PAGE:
Monday, October 12, 2020

Spooky Star Wars Stories

In the past few years there have been plenty of options for young Star Wars readers to enjoy all aspects of the saga. Whether you prefer funny adventures like C-3PO Does Not Like Sand! or serious tales of the galactic struggle like Spark of the Resistance, there is a Star Wars story for everyone. 

Even fans of the SPOOKY side of the Force can find plenty to give them nightmares!

Here's a few of our favourite chilling tales in a galaxy far, far away... (Click on each for our original review)


Dark Legends by George Mann is a spine-tingling set of spooky tales has much in common with Myths & Fables as the stories are generally cautionary tales set in-universe in the Star Wars galaxy. Perhaps these are the stories that kept young padawans up at night?

The Mighty Chewbacca in the Forest of Fear! by Tom Angleberger is a middle-grade adventure novel featuring creepy chills and thrills hiding around every corner, or lurking in the next tree. Wookiees may not be afraid of the dangers that lurk ahead, but will you be?


Are You Scared, Darth Vader? by Adam Rex is a fun picture book where New York Times bestselling author/illustrator Adam Rex tries to answer the question of what could possibly scare the most terrifying villain in the galaxy. Spoiler alert: not much!


Tales from Vader's Castle are comics from IDW and part of the Star Wars Adventures series. These creepy comics have an over-riding story but also short stories within, featuring many familiar Star Wars characters facing horrors and frights! A follow up series called Return to Vader's Castle was also released. Both have been collected as graphic novels from IDW books.

Adventures in Wild Space is a series of middle-grade chapter books featuring all sorts of creepy crawlies and chilling brushes with danger. Exciting and fun, if you are brave enough!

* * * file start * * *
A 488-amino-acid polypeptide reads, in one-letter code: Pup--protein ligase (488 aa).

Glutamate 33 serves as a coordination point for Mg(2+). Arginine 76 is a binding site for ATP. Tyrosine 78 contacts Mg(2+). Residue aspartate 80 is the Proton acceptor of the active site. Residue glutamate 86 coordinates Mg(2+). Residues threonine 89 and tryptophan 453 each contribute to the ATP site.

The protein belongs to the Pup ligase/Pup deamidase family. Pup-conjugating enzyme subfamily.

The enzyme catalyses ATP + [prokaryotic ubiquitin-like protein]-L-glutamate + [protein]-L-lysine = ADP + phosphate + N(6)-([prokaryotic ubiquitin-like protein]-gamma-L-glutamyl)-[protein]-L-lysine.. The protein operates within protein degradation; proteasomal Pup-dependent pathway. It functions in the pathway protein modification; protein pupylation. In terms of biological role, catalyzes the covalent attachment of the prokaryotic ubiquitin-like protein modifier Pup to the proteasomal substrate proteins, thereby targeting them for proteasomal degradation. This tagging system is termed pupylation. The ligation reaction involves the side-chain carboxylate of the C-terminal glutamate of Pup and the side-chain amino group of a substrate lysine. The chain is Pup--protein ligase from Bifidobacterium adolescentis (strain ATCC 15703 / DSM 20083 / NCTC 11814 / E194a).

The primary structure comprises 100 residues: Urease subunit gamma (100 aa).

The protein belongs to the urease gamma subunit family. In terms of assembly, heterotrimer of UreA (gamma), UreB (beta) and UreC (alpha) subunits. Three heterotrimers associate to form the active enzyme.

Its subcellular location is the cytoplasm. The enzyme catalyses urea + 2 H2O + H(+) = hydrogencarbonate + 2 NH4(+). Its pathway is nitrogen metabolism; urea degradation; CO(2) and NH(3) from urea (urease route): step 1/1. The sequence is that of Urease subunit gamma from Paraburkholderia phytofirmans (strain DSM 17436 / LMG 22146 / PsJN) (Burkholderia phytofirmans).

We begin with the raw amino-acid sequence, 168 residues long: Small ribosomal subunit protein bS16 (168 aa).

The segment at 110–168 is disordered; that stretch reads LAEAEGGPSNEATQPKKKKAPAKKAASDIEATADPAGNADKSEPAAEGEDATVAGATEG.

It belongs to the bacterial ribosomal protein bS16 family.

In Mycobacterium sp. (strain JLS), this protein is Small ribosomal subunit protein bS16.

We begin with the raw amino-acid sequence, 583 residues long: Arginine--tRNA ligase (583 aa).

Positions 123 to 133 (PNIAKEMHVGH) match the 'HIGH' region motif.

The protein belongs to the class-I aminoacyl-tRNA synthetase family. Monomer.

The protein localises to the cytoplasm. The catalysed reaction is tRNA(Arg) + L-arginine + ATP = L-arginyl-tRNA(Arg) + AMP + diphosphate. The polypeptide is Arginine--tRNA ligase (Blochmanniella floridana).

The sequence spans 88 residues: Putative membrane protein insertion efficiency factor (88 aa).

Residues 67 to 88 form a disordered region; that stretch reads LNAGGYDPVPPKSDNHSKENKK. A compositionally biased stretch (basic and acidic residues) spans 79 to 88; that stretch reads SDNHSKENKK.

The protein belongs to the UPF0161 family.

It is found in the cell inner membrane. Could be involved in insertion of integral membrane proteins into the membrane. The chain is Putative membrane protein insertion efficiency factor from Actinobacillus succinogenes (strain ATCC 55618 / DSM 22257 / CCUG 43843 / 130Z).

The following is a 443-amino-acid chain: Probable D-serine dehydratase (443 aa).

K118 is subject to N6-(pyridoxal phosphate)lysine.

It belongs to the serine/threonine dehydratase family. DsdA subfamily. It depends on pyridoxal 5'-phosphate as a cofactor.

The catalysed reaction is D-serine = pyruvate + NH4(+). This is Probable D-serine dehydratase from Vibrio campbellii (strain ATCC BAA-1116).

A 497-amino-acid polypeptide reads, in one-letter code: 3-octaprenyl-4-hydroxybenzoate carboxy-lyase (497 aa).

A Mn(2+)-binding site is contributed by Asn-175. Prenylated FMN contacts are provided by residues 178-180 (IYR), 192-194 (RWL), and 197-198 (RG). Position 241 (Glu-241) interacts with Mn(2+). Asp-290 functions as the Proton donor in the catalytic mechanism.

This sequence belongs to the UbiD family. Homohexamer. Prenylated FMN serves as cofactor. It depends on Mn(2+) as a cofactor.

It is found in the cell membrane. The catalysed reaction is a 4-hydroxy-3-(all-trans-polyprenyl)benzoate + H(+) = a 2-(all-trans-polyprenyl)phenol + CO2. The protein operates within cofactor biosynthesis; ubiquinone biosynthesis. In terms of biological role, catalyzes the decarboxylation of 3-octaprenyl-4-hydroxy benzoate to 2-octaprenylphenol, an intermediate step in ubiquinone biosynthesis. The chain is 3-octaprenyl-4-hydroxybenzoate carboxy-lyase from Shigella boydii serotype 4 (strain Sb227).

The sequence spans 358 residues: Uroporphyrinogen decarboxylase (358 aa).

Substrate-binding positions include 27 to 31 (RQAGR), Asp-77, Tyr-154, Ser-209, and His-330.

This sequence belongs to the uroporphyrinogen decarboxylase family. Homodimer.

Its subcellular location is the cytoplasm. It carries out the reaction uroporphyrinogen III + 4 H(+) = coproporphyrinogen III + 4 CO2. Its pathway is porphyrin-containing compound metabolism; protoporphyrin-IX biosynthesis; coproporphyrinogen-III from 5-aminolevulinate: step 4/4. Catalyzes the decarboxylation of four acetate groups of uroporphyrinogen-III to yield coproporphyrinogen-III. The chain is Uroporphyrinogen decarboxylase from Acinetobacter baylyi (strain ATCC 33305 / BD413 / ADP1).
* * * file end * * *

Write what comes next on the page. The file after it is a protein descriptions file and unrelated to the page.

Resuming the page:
And of course for those of you who are willing to dig deep and hunt them down, the original Galaxy of Fear chapter book series from 1997-98 is a must-read for terror and suspense in the Star Wars galaxy. The Adventures in Wild Space books and The Mighty Chewbacca both owe a bit of debt to these Goosebumps-inspired thrillers! 

What's the scariest Star Wars story you remember? Comment below!

Saturday, August 1, 2020

Read, Dare You? Dark Legends

The creative team behind 2019's Myths & Fables returns with another collection of stories for younglings, but this time not for the easily frightened!

Star Wars: Dark Legends (Disney-Lucasfilm Press) is a 200+ page middle-grade hardcover collection of stories from author George Mann with eerily wonderful illustrations by Grant Griffin.

This spine-tingling set of spooky tales has much in common with Myths & Fables as the stories are generally cautionary tales set in-universe in the Star Wars galaxy. Perhaps these are the stories that kept young padawans up at night?

Continue on...if you dare!

If you enjoyed the creepier stories in Myths & Fables you'll love Dark Legends too. The stories are all Star Wars, but certainly some resemble horror stories of earth. Featured among these tales are the Star Wars equivalent of vampires, werewolves and witches. There's a few that have a strong "be careful what you wish for" message, and twist endings right out of the Twilight Zone.

Like Myths & Fables, everything about the Dark Legends presentation is like an old-fashioned book of tales for children, from the look of the book, the cut of the paper, the style of the artwork and the language of the narratives. It is a real treat to see these kinds of books and the attention to detail that goes into them.
Also available!


The "Legends" within Dark Legends are not connected to each other, cross the Star Wars timeline in interesting ways, and can be enjoyed in any order.

The only thing close to a complaint would be that this book is much smaller than Myths & Fables. It's digest size is dwarfed by the previous collection. Together they don't really look like the set they appeared to be.

That aside, Dark Legends is another great collection in a fun new direction in Star Wars publishing!

Publisher's recommendation: 8 - 12 years

Sunday, July 5, 2020